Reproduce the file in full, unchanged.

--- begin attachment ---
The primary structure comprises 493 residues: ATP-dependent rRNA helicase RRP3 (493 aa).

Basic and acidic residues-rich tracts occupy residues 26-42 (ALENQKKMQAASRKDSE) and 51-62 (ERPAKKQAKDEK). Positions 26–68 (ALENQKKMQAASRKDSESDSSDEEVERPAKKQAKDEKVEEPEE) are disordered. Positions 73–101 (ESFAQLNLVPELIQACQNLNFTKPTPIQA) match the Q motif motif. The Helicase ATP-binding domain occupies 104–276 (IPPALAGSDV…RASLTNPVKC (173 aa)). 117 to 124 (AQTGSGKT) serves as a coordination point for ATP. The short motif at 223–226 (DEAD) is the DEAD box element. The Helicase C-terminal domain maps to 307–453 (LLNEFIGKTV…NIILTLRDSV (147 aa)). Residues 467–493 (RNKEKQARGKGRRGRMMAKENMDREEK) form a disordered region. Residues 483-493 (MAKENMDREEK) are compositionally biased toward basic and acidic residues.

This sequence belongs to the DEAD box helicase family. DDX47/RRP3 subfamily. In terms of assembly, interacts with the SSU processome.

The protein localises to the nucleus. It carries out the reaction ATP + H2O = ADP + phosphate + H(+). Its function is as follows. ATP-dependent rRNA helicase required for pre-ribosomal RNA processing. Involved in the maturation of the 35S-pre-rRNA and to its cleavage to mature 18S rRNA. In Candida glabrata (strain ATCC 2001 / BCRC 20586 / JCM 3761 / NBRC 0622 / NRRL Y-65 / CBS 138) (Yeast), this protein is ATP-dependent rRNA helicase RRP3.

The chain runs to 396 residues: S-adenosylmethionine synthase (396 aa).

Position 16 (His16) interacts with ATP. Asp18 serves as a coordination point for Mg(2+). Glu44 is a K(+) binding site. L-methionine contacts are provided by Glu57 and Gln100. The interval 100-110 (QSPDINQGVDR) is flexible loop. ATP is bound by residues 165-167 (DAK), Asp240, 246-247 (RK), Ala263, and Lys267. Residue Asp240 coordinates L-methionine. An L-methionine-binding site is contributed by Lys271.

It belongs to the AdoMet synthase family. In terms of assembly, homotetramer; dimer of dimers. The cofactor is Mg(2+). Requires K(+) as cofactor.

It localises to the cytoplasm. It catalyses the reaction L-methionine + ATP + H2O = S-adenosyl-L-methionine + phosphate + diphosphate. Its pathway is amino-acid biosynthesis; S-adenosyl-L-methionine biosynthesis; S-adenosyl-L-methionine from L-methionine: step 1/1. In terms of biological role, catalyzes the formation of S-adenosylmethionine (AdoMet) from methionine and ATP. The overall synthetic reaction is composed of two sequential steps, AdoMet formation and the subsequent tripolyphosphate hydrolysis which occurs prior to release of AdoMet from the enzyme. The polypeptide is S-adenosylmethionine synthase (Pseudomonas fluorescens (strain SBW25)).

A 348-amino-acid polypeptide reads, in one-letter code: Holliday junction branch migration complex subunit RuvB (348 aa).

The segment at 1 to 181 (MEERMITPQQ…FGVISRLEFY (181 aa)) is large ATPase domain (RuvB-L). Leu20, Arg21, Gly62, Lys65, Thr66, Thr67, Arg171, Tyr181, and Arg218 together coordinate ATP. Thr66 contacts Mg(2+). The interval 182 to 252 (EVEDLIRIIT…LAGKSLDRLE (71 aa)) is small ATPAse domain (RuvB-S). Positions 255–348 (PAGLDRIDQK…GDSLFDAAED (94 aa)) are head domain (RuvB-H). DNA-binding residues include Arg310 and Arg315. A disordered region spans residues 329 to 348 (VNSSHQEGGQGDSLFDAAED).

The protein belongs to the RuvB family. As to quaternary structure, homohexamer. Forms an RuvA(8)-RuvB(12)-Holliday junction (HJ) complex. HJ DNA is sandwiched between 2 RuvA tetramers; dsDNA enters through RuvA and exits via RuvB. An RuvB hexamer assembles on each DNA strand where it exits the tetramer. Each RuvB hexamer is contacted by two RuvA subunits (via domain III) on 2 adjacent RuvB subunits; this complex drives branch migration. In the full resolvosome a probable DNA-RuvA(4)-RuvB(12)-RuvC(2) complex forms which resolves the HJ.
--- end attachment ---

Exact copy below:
The primary structure comprises 493 residues: ATP-dependent rRNA helicase RRP3 (493 aa).

Basic and acidic residues-rich tracts occupy residues 26-42 (ALENQKKMQAASRKDSE) and 51-62 (ERPAKKQAKDEK). Positions 26–68 (ALENQKKMQAASRKDSESDSSDEEVERPAKKQAKDEKVEEPEE) are disordered. Positions 73–101 (ESFAQLNLVPELIQACQNLNFTKPTPIQA) match the Q motif motif. The Helicase ATP-binding domain occupies 104–276 (IPPALAGSDV…RASLTNPVKC (173 aa)). 117 to 124 (AQTGSGKT) serves as a coordination point for ATP. The short motif at 223–226 (DEAD) is the DEAD box element. The Helicase C-terminal domain maps to 307–453 (LLNEFIGKTV…NIILTLRDSV (147 aa)). Residues 467–493 (RNKEKQARGKGRRGRMMAKENMDREEK) form a disordered region. Residues 483-493 (MAKENMDREEK) are compositionally biased toward basic and acidic residues.

This sequence belongs to the DEAD box helicase family. DDX47/RRP3 subfamily. In terms of assembly, interacts with the SSU processome.

The protein localises to the nucleus. It carries out the reaction ATP + H2O = ADP + phosphate + H(+). Its function is as follows. ATP-dependent rRNA helicase required for pre-ribosomal RNA processing. Involved in the maturation of the 35S-pre-rRNA and to its cleavage to mature 18S rRNA. In Candida glabrata (strain ATCC 2001 / BCRC 20586 / JCM 3761 / NBRC 0622 / NRRL Y-65 / CBS 138) (Yeast), this protein is ATP-dependent rRNA helicase RRP3.

The chain runs to 396 residues: S-adenosylmethionine synthase (396 aa).

Position 16 (His16) interacts with ATP. Asp18 serves as a coordination point for Mg(2+). Glu44 is a K(+) binding site. L-methionine contacts are provided by Glu57 and Gln100. The interval 100-110 (QSPDINQGVDR) is flexible loop. ATP is bound by residues 165-167 (DAK), Asp240, 246-247 (RK), Ala263, and Lys267. Residue Asp240 coordinates L-methionine. An L-methionine-binding site is contributed by Lys271.

It belongs to the AdoMet synthase family. In terms of assembly, homotetramer; dimer of dimers. The cofactor is Mg(2+). Requires K(+) as cofactor.

It localises to the cytoplasm. It catalyses the reaction L-methionine + ATP + H2O = S-adenosyl-L-methionine + phosphate + diphosphate. Its pathway is amino-acid biosynthesis; S-adenosyl-L-methionine biosynthesis; S-adenosyl-L-methionine from L-methionine: step 1/1. In terms of biological role, catalyzes the formation of S-adenosylmethionine (AdoMet) from methionine and ATP. The overall synthetic reaction is composed of two sequential steps, AdoMet formation and the subsequent tripolyphosphate hydrolysis which occurs prior to release of AdoMet from the enzyme. The polypeptide is S-adenosylmethionine synthase (Pseudomonas fluorescens (strain SBW25)).

A 348-amino-acid polypeptide reads, in one-letter code: Holliday junction branch migration complex subunit RuvB (348 aa).

The segment at 1 to 181 (MEERMITPQQ…FGVISRLEFY (181 aa)) is large ATPase domain (RuvB-L). Leu20, Arg21, Gly62, Lys65, Thr66, Thr67, Arg171, Tyr181, and Arg218 together coordinate ATP. Thr66 contacts Mg(2+). The interval 182 to 252 (EVEDLIRIIT…LAGKSLDRLE (71 aa)) is small ATPAse domain (RuvB-S). Positions 255–348 (PAGLDRIDQK…GDSLFDAAED (94 aa)) are head domain (RuvB-H). DNA-binding residues include Arg310 and Arg315. A disordered region spans residues 329 to 348 (VNSSHQEGGQGDSLFDAAED).

The protein belongs to the RuvB family. As to quaternary structure, homohexamer. Forms an RuvA(8)-RuvB(12)-Holliday junction (HJ) complex. HJ DNA is sandwiched between 2 RuvA tetramers; dsDNA enters through RuvA and exits via RuvB. An RuvB hexamer assembles on each DNA strand where it exits the tetramer. Each RuvB hexamer is contacted by two RuvA subunits (via domain III) on 2 adjacent RuvB subunits; this complex drives branch migration. In the full resolvosome a probable DNA-RuvA(4)-RuvB(12)-RuvC(2) complex forms which resolves the HJ.